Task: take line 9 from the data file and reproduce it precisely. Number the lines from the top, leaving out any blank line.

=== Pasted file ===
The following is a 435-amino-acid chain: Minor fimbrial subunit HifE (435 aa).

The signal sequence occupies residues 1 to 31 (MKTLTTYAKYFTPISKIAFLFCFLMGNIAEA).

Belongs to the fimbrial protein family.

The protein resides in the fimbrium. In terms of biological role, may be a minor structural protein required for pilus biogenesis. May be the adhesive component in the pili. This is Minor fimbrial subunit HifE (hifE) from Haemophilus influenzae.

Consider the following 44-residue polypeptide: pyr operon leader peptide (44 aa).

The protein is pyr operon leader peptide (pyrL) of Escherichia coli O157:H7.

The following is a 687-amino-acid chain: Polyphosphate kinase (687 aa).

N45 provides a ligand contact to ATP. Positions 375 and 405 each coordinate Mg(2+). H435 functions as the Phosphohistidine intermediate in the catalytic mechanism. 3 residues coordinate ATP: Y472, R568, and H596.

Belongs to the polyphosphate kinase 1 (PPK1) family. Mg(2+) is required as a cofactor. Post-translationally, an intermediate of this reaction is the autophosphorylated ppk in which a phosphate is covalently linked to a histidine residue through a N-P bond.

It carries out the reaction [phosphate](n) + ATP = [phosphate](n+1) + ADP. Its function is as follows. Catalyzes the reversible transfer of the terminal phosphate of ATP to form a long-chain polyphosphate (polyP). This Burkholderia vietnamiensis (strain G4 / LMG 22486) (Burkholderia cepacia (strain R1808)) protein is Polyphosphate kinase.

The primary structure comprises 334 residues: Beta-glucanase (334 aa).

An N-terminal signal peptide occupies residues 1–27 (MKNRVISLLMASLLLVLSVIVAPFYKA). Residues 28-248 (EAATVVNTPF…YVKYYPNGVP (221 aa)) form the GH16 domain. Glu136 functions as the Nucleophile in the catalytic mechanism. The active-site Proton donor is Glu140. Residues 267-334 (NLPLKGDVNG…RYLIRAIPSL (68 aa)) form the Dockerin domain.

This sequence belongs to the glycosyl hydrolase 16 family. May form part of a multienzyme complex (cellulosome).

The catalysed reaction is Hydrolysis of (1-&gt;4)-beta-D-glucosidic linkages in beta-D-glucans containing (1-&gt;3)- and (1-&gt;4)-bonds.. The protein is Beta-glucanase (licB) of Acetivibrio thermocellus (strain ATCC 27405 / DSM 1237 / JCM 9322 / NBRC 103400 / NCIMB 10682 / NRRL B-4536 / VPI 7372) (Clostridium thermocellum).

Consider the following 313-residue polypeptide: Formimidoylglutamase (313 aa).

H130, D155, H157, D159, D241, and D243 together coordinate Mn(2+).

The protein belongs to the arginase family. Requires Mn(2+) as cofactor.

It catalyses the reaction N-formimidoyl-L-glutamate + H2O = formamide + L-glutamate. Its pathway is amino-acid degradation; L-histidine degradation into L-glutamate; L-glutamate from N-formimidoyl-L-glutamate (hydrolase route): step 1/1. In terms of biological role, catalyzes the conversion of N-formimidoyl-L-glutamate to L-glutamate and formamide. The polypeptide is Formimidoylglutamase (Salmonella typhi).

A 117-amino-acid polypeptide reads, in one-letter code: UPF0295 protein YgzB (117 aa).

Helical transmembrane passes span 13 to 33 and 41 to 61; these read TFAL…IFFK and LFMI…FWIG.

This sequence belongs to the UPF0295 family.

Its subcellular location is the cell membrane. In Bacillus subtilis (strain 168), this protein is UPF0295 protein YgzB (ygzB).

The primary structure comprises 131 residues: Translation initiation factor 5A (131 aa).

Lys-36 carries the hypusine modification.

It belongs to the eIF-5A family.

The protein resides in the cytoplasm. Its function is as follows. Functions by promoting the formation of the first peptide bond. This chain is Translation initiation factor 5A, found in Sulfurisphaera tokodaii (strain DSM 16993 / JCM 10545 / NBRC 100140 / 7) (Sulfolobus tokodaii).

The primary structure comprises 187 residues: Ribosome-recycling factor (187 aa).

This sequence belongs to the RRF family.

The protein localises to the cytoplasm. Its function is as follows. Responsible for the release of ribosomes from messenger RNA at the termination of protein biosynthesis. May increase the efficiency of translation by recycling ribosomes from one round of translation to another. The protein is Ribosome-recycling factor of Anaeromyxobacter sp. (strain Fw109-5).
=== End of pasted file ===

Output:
Belongs to the polyphosphate kinase 1 (PPK1) family. Mg(2+) is required as a cofactor. Post-translationally, an intermediate of this reaction is the autophosphorylated ppk in which a phosphate is covalently linked to a histidine residue through a N-P bond.